Protecting Outdoor Workers Exposed to Smoke from Wildfires

Please note: This webpage discusses respiratory hazards for outdoor workers such as farm workers and others who work in locations where wildfire smoke can travel. It does not discuss additional respiratory hazards for firefighters and others who work in close proximity to active wildfires.

Smoke from wildfires contains chemicals, gases and fine particles that can harm health. The greatest hazard comes from breathing fine particles in the air, which can reduce lung function, worsen asthma and other existing heart and lung conditions, and cause coughing, wheezing and difficulty breathing.

Determine if there is Harmful Exposure

When employees are working outdoors where the air is affected by wildfire smoke, employers are required by Cal/OSHA's standards on Control of Harmful Exposure to Employees and Respiratory Protection to determine if the outdoor air is a "harmful exposure" to employees. Exposure is harmful when the pollution or contaminants in the air cause (or are likely to cause) injury, illness, disease, impairment or loss of function. Shortness of breath, difficulty breathing, frequent coughing, and severe eye and throat irritation are signs of impairment or loss of function.

Local air quality districts provide information on outdoor air that can assist employers in determining if the outside air is harmful to employees. Employers should pay special attention when the outdoor air quality for airborne particles is "unhealthy," "very unhealthy," or "hazardous." The outdoor air quality is posted at the U.S. EPA website airnow.gov.

The following factors should also be considered when determining if the outdoor air is harmful:

  • How long workers are outside
  • Level of physical exertion
  • Symptoms consistent with exposure to wildfire smoke, such as those listed above
  • Pre-existing medical conditions

Protect Workers if the Outside Air is Harmful

When exposure to wildfire smoke is considered harmful, employers are required by Cal/OSHA's Control of Harmful Exposure standard to take the following measures to protect workers:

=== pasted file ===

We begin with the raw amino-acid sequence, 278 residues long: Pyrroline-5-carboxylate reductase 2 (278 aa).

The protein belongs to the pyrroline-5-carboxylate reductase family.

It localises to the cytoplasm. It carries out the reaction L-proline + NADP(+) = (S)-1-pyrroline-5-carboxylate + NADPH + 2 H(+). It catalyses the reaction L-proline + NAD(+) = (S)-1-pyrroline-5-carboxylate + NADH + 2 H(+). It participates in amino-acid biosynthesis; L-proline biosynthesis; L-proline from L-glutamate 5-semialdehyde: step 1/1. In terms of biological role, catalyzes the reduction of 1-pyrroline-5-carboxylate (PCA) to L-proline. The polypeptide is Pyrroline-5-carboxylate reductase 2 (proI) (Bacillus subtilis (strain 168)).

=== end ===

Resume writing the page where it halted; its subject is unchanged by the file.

• Implement feasible modifications to the workplace to reduce exposure. Examples include providing enclosed structures or vehicles for employees to work in, where the air is filtered.
  • Implement practicable changes to work procedures or schedules. Examples include changing the location where employees work or reducing the amount of time they work outdoors.
  • Provide proper respiratory protection equipment, such as disposable filtering facepiece respirators (dust masks), other half facepiece respirators, or full facepiece respirators* if the previous measures are not feasible or do not prevent harmful exposures. See the following webpages and the "Resources" section below for further information on providing respirators to employees.

*To filter out fine particles, respirators must be labeled N-95, N-99, N-100, R-95, P-95, P-99, or P-100, and must be labeled as approved by the US National Institute for Occupational Safety and Health (NIOSH). Full facepiece respirators provide at least five times as much protection from fine particles as half facepiece respirators such as filtering facepiece respirators (dust masks).

If the Outside Air is Not Harmful

If an employer determines the outside air is not harmful, the employer may voluntarily provide filtering facepiece respirators (dust masks)* to employees or allow employees to bring their own. See the following webpages and the "Resources" section below for further information on providing respirators to employees.

*To filter out fine particles, respirators must be labeled N-95, N-99, N-100, R-95, P-95, P-99, or P-100, and must be labeled as approved by the US National Institute for Occupational Safety and Health (NIOSH).

Resources

November 2018